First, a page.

I have a Flex-a-lite one and I will assume it is the same or similar. What you want to do is tap into the ground wire that controls the low speed fan relay. This is going from the PCM to the CCRM on a '96-97. When the switch closes due to a rise in temp it will ground out the wire. This will turn on the fan when the key is in the run position.
You failed to give enough details about your car to give any more specific directions.
Looks like the Tan and Orange wire on pin 14 labeled LFC relay is the one. And yes you just run a ground from one terminal and tap into the OEM wire. Do not cut the wire and use only the fan control. If you tap into the wire, then the PCM can still control the fan for when the A/C is on. If you cut the wire and disconnect it from the PCM then it will only work when the temp raises and closes the switch.
I tried to do the wiring but found something weird.
The Tan-Orange is normally ground. With A/C OFF (fan OFF), my test light turned ON when I checked the Tan-Orange line with the positive terminal of the battery. When I turn the A/C ON (fan ON), I can read 13 Volts from the line top the ground but if I try to test it with my test light (Tan-Orange line with Ground), the fan turns OFF. I did not install the wiring yet.
Now that I think about it the pre '96s used reverse logic compared to the post '96s. Just use a 1A fused hot in run wire, if you want the fan to run after the car is shut off use an always hot wire. Be sure to use a fuse.
Yes I have a voltmeter. What i mean is that if the Fan is OFF, the Tan-Orange is ground. A test bulb lights up if I tap one connector to the Tan-orange wire and the other connector to live hot line (positive battery terminal).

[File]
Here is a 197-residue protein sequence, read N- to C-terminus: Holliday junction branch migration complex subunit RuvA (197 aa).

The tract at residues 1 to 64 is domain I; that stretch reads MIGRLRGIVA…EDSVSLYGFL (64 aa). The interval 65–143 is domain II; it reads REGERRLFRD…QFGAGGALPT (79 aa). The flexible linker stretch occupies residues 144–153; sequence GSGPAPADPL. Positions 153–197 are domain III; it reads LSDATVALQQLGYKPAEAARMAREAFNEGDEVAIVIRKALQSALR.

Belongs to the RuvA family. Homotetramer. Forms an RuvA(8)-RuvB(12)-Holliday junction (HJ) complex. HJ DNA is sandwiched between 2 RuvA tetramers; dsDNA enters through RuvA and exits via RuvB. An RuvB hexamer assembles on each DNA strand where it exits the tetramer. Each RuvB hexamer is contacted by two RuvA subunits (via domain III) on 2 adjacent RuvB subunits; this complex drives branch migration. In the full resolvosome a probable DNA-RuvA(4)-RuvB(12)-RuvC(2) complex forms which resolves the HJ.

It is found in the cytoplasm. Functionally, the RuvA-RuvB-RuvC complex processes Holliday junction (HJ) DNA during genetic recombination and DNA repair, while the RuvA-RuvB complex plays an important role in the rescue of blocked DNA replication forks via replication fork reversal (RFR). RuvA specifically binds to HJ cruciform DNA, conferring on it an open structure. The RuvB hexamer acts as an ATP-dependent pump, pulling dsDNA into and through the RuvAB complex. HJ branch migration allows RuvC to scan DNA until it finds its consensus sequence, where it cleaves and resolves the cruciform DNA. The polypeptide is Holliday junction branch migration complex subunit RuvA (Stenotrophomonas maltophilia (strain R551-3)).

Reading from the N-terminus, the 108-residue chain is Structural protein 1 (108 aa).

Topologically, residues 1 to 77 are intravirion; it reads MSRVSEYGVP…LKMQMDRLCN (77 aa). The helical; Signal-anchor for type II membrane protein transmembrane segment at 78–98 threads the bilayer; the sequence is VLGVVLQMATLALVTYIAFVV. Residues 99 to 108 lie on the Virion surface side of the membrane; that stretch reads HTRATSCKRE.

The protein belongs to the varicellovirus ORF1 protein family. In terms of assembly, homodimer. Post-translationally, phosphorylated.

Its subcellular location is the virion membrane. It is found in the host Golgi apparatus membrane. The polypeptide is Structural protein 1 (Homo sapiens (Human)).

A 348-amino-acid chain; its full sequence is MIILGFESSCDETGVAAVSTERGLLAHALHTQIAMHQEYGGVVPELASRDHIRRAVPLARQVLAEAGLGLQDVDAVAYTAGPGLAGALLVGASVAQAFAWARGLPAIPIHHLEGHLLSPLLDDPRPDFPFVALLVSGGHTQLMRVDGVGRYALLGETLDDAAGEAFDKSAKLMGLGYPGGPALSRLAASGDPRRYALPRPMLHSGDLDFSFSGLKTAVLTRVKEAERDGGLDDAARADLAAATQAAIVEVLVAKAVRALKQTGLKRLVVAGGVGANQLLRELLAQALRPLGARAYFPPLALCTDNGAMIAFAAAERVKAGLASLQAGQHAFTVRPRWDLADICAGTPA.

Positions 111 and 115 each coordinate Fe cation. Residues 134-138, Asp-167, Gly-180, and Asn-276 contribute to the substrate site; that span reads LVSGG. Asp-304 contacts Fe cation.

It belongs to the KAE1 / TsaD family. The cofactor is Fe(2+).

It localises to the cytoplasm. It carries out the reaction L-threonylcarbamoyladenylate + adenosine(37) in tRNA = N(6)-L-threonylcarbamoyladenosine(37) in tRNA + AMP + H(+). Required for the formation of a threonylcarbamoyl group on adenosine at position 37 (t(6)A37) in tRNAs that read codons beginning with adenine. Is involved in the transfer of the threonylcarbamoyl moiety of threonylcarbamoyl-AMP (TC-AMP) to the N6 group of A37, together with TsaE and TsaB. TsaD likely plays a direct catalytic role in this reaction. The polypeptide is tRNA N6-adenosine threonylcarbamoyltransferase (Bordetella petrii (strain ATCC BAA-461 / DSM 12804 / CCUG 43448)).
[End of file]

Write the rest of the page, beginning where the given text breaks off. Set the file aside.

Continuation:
If I tap a fused live wire on it and provides a positive voltage on it, the fuse (I think) will blowup. It's like tapping a live hot wire to ground.
What should be happening is the PCM is grounding the coil on the relay. The relay coil receives it's hot wire from within the CCRM. By switching the ground on, the relay is activated.
Try switching the voltmeter to ohms. The check the T/O wire and the positive battery wire when the battery is disconnected. If you get a reading of 50 ohms or so them you are reading across the coil. This means the T/O wire is a ground wire.
Using the Ohmmeter, I get 2 results - 1942 ohms if I tap the Positive (red) terminal of the tester to the T/O wire and 502 ohms if I tap the Negative (Black) terminal of the tester to the T/O wire.
Anyways, using a fused wire and with ignition ON, I tapped the T/O wire to the positive terminal of the battery and IT WORKED! You're right! I adjusted the thermostat temp to my heart's desire and tested the A/C - no problem!
Thank you very much! Its really feels great to have it working!
It appears that Ford change it's logic when the OBDII came along. The '95-'96 was the break point. There is what is called sinking and sourcing logic when referring to DC switching. Sourcing is switching the the power before the load as in your case (load being the relay coil and actually switching the 12V+ wire). Sinking is switching the power after the load (ground of the coil or the 12V- wire).
The T/O wire is 12V+ that is coming from the PCM and feeding the coil on the relay. It is safe to do this and should only take a small amount of current so small wire can be used. The T/O wire is a small wire isn't it?
Be sure to fuse it.
I would set the fan to come on at 170F. This is what my '97 is set at and the temp of the coolant will be the temp of the intake above the rear head. The V8 SHOs are very sensitive a to heat.
FWIW I will swap my low temp t-stat out in the winter and put back in the OEM 190F t-stat.
Or you could just wire the whole works up so the fan runs when the ignition is on. My '89 Camry seems to be hooked up that way. The twin fans are always on, even at 0 deg F, and the heater still gets toasty warm. My wagon seems not to have fan function at this point, sending to shop tomorrow.
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